Plenty OFF-BROADWAY REVIEWS

Photo: Richard Termine
  • NY TIMES

  • Opening Night:
    October 23, 2016
    Closing:
    December 1, 2016

    Theater: Joseph Papp Public Theater/LuEsther Hall / 425 Lafayette Street, Manhattan, New York, 10013

    Synopsis: 

    David Hare’s PLENTY, one of the most celebrated plays in The Public’s history, returns this season in a riveting new production featuring Olivier and Academy Award winner Rachel Weisz (Betrayal, The Constant Gardener) and Corey Stoll (House of Cards, Troilus and Cressida).

    A groundbreaking work by the Tony and Olivier Award-winning writer of Skylight and The Hours, PLENTY is the story of Susan Traherne, a fiercely intelligent British secret agent flown into France during the second world war. Susan’s experiences among her war-time colleagues and over the two decades that follow are distilled in powerful scenes in this endlessly layered work about a woman of remarkable bravery, who cannot find in peacetime the values and relationships she cherished in war.

    When it premiered at The Public in 1982 The New York Times called PLENTY, “an explosive theatrical vision of a world that was won and lost during and after World War II. A relentlessly gripping play” that “punctures our conscience.”

    Five-time Tony nominee David Leveaux (Arcadia, Cyrano de Bergerac) directs this witty and profoundly moving drama, highly original in structure, about one woman’s struggle to lead a liberated life before the world was ready to set her free.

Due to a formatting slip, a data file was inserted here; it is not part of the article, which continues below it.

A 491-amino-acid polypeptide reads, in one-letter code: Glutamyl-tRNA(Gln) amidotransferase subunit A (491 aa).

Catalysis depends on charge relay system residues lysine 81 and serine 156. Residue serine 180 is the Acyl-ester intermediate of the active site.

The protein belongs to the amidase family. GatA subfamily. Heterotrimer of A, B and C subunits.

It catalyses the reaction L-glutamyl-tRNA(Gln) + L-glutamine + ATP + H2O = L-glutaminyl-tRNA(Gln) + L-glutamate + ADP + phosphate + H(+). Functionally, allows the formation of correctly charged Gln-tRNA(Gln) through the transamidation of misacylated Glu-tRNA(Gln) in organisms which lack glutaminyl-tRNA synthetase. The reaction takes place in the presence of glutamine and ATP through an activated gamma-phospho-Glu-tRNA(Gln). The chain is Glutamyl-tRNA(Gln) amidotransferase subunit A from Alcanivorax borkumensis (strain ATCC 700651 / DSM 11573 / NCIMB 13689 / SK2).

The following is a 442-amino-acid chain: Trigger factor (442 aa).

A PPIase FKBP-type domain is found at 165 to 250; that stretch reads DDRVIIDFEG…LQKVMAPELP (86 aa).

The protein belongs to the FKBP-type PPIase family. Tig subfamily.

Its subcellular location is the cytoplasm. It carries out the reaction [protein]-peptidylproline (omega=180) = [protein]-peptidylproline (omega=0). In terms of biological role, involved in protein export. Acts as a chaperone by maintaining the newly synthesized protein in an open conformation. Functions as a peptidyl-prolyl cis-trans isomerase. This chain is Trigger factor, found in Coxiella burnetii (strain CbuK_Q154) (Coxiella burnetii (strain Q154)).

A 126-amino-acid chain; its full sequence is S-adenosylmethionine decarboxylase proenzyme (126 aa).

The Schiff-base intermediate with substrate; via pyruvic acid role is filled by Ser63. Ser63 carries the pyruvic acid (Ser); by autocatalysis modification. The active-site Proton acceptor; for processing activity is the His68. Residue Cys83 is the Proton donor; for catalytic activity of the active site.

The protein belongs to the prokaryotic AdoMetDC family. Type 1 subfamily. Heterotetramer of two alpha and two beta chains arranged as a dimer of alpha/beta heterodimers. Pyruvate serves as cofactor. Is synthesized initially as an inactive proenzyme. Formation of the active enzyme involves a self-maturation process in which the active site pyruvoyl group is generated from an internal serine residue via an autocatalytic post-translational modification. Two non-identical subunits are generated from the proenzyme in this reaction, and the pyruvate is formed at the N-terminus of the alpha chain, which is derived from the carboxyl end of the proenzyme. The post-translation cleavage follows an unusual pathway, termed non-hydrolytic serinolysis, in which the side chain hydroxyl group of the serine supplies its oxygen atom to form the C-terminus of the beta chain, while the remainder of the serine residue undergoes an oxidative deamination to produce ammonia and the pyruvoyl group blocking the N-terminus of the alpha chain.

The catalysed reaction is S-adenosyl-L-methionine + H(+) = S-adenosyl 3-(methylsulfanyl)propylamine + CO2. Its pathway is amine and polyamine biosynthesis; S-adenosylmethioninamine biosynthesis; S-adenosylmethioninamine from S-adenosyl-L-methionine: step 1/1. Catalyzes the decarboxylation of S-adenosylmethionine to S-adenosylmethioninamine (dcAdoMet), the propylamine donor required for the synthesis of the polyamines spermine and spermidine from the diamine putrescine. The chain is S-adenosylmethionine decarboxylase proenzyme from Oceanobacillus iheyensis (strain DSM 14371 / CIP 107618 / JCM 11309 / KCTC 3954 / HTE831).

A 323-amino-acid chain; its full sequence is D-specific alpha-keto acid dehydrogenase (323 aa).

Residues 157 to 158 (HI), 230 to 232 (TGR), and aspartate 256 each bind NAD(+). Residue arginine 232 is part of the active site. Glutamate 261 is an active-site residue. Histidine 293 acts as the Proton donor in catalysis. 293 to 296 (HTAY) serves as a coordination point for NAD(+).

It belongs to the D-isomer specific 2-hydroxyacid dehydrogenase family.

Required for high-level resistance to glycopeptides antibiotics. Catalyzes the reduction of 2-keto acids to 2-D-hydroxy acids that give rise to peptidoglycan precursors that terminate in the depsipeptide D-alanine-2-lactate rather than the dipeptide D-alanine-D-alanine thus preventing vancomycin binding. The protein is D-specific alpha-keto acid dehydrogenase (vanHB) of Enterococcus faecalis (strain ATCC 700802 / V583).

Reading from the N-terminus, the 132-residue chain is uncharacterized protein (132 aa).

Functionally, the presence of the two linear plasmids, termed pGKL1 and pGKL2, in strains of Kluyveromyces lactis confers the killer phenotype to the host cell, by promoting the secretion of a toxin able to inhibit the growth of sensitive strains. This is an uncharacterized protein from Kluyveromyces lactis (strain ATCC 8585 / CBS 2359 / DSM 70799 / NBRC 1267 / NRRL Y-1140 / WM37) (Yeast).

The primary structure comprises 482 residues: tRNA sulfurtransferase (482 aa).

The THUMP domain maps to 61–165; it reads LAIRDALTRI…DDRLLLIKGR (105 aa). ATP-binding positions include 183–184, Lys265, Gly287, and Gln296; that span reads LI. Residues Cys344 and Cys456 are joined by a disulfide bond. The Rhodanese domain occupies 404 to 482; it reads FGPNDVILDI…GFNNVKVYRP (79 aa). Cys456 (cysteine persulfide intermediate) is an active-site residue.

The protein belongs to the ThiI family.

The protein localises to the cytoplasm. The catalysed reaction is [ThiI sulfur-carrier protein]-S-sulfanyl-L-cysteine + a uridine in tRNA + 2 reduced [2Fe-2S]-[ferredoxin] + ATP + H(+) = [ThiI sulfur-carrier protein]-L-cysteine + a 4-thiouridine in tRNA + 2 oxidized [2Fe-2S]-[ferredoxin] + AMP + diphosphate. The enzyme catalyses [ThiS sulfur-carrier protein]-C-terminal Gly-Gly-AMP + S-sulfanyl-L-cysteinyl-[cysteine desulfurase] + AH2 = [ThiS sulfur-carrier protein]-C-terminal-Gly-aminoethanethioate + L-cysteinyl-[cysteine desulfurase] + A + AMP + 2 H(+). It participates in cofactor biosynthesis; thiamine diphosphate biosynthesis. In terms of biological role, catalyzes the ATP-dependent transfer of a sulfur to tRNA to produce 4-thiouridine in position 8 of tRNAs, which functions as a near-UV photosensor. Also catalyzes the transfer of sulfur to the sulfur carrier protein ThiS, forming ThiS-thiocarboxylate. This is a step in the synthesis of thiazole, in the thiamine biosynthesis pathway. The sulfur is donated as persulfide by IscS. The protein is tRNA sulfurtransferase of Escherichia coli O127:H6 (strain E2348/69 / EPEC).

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  • NEW YORK TIMES REVIEW OF Plenty

    In David Hare’s ‘Plenty,’ Time Takes the Edge Off a Femme Fatale

    Ben Brantley

    October 24, 2016: That bad and beautiful Susan Traherne is back in town, glowering and glamorous and hellbent on kicking the stuffing out of what ever’s left of the British Empire. Somehow, though, she seems more fragile than she did when New Yorkers first met her 34 years ago, and far less dangerous. Like many mavericks who once shocked the world, she has aged into a bit of a bore. Reincarnated with equal parts limp hysteria and fashion-plate elegance by Rachel Weisz, Susan is the radioactively unhappy center of David Hare’s “Plenty,” which has been revived by David Leveaux at the Public Theater, where it was first seen in 1982. At that time, Susan was portrayed by Kate Nelligan, who had originated the part in London, and her arrival was heralded as the second coming of Hedda Gabler.

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